World sight day is an International Day of Awareness, held every second Thursday of October. World Sight Day (WSD) was initiated by the Sight First Campaign of Lions Club International Foundation (LCIF) in the year 2000 about 22years ago and coordinated by International Agency for the Prevention of Blindness (IAPB)
LCIF is a global leader in providing support to help prevent avoidable blindness and restore sight for people living in all parts of the world. LCIF has hosted several sight programs, that help support the development and improvement of eye care systems. Provision of resources for sight-restoring surgeries and treatments and distribution of medications to those at high risk for eye diseases.
It is a day set aside to raise public awareness of blindness and vision impairment, an avenue to influence the Government, and Ministers of Health to participate in. Also, the designation of funds for national blindness prevention programs and educating a target audience about blindness prevention.
Globally, at least 2.2 billion people have near or distant vision impairment. In at least 1 billion or almost half of these cases, vision impairment could have been prevented or is yet to be addressed.
These 1 billion people include those with moderate or severe distance vision impairment due to unaddressed refractive error (88.4 million), cataracts (94 million), age-macular degeneration 98 million), glaucoma (7.7 million), diabetic retinopathy (3.9 million), near vision impairment caused by unaddressed presbyopia (826 million).
In terms of regional differences, the prevalence of distant vision impairment in low and middle-income regions is estimated to be four times higher than in high-income regions. Rates of unaddressed near vision impairment are calculated to be greater than 80% in western, eastern, and central sub-Saharan Africa, while the comparative rates in high-income regions of North America, Australia, Western Europe, and Asia-Pacific are reported to be lower than 10%. (WHO) 2022.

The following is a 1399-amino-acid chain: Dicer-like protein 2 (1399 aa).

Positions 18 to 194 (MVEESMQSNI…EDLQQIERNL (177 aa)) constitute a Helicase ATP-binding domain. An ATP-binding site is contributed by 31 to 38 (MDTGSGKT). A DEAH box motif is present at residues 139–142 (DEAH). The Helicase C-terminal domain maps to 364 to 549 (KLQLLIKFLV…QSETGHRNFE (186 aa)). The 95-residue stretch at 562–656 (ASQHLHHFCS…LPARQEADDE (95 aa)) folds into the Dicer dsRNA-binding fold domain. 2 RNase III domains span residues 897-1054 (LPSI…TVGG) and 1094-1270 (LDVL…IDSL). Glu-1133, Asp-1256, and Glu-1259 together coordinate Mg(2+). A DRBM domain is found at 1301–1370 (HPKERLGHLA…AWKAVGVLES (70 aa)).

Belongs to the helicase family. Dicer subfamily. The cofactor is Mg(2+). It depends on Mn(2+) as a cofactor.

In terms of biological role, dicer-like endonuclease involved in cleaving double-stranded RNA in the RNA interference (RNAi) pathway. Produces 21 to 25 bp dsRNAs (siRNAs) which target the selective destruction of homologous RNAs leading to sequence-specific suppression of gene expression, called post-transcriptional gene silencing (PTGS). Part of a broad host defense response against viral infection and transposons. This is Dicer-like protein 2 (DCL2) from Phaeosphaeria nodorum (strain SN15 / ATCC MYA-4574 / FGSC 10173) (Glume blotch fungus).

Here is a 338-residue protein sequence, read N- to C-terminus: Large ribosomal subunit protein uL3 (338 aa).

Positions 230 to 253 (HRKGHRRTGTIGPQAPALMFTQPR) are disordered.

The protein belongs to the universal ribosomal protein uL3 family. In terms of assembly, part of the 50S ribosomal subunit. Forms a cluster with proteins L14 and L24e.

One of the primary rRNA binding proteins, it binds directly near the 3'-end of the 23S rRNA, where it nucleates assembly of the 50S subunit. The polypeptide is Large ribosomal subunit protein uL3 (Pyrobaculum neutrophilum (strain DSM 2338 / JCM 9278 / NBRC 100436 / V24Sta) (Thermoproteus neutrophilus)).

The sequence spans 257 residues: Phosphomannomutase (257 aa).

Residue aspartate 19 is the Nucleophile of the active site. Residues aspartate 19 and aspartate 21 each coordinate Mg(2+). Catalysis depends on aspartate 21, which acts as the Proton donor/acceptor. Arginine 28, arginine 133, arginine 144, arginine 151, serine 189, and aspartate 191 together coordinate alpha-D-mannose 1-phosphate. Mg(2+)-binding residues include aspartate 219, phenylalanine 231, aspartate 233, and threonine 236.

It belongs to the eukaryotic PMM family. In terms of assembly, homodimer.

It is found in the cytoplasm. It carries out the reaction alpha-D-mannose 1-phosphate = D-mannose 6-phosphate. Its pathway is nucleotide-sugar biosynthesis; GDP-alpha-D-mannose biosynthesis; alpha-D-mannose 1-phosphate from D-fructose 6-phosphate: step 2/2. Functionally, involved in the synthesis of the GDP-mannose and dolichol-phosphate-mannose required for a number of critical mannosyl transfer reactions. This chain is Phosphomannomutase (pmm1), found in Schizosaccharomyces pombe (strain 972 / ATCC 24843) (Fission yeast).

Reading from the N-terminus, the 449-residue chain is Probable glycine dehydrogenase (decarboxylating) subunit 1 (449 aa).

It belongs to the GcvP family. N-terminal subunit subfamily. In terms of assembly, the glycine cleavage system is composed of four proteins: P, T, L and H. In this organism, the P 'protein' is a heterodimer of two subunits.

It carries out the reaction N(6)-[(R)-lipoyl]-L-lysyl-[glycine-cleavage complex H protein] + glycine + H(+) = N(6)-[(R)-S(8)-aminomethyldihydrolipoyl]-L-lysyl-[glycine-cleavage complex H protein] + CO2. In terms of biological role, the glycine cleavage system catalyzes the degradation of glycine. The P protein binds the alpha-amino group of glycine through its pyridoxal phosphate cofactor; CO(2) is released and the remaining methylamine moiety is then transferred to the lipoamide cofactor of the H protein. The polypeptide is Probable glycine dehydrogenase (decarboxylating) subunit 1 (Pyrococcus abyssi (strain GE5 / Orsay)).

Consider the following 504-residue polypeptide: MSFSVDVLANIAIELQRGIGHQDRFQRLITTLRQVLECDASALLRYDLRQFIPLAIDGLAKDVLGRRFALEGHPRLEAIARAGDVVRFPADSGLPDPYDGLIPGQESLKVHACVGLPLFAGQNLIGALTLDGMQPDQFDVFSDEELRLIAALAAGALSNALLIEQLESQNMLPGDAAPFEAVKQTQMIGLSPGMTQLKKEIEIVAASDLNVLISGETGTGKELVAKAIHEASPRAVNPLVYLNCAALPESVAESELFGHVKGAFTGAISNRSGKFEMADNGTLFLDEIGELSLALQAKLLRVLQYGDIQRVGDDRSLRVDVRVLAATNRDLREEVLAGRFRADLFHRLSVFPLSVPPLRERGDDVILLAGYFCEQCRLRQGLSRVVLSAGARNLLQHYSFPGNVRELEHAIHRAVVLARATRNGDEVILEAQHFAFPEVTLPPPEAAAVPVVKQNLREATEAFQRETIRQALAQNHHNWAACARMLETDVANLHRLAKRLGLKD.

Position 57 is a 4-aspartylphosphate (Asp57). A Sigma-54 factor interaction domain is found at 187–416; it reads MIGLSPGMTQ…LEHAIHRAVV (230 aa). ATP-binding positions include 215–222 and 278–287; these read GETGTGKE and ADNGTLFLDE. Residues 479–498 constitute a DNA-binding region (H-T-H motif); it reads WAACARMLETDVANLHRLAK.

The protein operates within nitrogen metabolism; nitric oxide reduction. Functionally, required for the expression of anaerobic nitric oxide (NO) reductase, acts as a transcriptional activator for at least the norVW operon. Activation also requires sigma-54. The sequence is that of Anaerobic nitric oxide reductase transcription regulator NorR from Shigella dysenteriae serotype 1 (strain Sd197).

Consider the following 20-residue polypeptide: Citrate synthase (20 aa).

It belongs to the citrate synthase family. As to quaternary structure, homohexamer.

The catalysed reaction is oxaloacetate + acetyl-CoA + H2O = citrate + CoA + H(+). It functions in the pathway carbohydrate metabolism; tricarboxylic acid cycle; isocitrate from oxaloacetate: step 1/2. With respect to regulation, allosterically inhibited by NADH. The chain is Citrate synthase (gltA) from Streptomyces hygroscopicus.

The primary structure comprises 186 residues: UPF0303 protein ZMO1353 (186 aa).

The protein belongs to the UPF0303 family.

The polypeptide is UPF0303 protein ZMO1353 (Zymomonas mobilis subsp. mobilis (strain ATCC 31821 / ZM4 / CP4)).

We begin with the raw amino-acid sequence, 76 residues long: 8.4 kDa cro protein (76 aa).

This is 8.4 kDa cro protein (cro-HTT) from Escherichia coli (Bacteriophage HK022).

Population growth and ageing are expected to increase the risk that more people acquire vision impairment.
Impact of visual impairment
Young children can experience delayed motor, language, emotional, social and cognitive development with lifelong consequences. School-age children with visual impairment can also experience lower levels of educational achievement.
Adults with vision impairment often have lower workforce participation and productivity rates and higher rates of depression.
Vision impairment poses an enormous global financial burden with an estimated annual global productivity loss of about US$411 billion which outweighs the estimated cost gap of addressing the unmet need of vision impairment (US$25 billion).
Steps for Preventing Avoidable Blindness and preserving sight
- Getting regular eye care, and comprehensive exams from an eye care professional can help detect symptoms and signs of many sight-robbing diseases.
- Knowledge about family history of vision problems, many preventable vision problems run in the family.
- Eat a nutritious diet and exercise regularly.
- Take all medication as prescribed
- Quit smoking and reduce alcohol intake
- Wear eye protective goggles to protect the eye from injuries.
With Worldwide cooperation from individuals, eye care professionals, health administrators and non – governmental agencies, World Sight Day may someday soon make preventable blindness a thing of the past.